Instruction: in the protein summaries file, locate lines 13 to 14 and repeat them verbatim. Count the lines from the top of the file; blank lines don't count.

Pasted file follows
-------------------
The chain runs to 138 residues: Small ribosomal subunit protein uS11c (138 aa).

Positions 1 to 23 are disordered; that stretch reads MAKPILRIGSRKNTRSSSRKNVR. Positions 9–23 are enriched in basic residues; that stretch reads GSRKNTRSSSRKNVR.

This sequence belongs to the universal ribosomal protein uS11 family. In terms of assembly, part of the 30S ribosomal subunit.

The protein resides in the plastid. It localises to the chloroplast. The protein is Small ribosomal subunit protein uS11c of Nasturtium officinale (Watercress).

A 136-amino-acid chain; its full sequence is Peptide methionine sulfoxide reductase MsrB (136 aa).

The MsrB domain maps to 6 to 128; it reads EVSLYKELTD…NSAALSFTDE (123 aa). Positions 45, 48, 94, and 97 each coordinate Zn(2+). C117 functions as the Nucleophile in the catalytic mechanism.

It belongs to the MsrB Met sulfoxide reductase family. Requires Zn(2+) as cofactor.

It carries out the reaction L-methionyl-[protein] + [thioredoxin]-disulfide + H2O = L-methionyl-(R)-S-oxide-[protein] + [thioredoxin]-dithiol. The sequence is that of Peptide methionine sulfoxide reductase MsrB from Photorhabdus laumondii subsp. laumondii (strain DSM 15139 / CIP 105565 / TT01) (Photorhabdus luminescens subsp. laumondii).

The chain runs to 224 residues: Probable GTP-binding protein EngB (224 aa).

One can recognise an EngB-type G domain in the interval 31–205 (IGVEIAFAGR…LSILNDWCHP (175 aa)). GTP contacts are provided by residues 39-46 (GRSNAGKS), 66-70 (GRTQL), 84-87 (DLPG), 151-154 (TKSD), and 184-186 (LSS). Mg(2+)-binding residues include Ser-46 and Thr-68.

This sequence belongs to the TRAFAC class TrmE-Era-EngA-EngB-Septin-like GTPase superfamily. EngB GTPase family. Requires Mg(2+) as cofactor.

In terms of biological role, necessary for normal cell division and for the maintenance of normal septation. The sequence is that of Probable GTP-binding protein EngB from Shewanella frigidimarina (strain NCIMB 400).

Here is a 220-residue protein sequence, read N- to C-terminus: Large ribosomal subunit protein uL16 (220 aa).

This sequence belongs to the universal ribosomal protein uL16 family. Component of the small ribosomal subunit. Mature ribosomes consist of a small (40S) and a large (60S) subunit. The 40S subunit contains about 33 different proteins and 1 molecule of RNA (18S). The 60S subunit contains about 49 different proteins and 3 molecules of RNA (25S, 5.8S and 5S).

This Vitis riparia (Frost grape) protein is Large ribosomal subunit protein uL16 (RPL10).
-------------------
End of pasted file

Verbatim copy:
Here is a 220-residue protein sequence, read N- to C-terminus: Large ribosomal subunit protein uL16 (220 aa).

This sequence belongs to the universal ribosomal protein uL16 family. Component of the small ribosomal subunit. Mature ribosomes consist of a small (40S) and a large (60S) subunit. The 40S subunit contains about 33 different proteins and 1 molecule of RNA (18S). The 60S subunit contains about 49 different proteins and 3 molecules of RNA (25S, 5.8S and 5S).